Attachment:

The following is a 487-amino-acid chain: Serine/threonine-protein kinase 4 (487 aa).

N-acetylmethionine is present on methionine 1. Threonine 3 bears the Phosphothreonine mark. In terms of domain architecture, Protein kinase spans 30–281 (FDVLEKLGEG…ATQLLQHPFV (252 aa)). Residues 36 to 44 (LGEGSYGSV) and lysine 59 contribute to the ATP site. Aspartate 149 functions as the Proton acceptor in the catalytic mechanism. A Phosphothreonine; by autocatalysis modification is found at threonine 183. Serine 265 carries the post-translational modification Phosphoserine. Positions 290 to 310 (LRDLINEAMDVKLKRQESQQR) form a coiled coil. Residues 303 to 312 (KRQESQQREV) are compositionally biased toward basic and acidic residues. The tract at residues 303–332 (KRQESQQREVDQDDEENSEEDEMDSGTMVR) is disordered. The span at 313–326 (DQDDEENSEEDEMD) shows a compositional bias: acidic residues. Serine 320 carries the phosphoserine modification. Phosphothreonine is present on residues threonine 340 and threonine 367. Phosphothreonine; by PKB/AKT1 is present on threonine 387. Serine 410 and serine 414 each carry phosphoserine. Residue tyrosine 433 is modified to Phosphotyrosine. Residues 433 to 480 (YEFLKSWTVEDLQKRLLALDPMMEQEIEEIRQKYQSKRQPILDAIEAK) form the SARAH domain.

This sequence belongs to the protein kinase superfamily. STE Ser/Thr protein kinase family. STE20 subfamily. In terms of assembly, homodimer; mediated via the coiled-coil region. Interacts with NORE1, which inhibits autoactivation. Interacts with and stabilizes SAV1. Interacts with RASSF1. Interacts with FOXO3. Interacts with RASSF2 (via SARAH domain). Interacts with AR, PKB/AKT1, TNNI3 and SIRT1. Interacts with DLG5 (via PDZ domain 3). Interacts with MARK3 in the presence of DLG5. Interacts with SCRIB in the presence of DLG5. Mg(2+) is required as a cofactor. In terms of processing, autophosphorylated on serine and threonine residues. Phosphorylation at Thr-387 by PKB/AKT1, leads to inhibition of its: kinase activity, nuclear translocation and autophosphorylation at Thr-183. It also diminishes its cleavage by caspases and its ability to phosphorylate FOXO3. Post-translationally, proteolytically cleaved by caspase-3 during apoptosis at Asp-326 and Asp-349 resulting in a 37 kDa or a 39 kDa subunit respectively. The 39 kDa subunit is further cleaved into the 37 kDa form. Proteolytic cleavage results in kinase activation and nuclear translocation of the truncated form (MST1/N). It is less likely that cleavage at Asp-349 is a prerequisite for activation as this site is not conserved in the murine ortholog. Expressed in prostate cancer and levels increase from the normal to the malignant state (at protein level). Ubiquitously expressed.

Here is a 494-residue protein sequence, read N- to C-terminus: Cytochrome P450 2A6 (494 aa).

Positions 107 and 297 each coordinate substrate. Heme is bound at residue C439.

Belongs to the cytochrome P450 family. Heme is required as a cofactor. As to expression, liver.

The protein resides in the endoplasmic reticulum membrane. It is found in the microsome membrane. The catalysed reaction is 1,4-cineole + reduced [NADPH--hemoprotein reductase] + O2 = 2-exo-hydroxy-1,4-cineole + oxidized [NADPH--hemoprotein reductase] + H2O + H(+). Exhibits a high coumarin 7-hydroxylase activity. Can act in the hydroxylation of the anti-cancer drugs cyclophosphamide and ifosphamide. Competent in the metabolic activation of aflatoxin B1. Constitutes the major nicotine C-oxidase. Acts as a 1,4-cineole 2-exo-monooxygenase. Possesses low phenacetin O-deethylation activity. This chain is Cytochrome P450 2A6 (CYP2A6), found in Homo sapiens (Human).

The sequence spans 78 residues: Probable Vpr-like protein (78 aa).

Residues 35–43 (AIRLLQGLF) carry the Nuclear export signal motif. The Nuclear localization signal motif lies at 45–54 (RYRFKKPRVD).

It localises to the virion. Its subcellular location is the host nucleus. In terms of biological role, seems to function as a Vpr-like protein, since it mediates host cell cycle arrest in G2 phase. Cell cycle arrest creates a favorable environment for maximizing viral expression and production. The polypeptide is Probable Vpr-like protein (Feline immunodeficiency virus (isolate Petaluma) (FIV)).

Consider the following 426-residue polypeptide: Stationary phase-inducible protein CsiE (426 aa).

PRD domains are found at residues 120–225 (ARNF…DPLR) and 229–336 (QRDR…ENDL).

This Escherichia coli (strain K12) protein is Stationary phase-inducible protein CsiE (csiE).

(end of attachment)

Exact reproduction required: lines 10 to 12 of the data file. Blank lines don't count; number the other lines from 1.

It localises to the virion. Its subcellular location is the host nucleus. In terms of biological role, seems to function as a Vpr-like protein, since it mediates host cell cycle arrest in G2 phase. Cell cycle arrest creates a favorable environment for maximizing viral expression and production. The polypeptide is Probable Vpr-like protein (Feline immunodeficiency virus (isolate Petaluma) (FIV)).

Consider the following 426-residue polypeptide: Stationary phase-inducible protein CsiE (426 aa).

PRD domains are found at residues 120–225 (ARNF…DPLR) and 229–336 (QRDR…ENDL).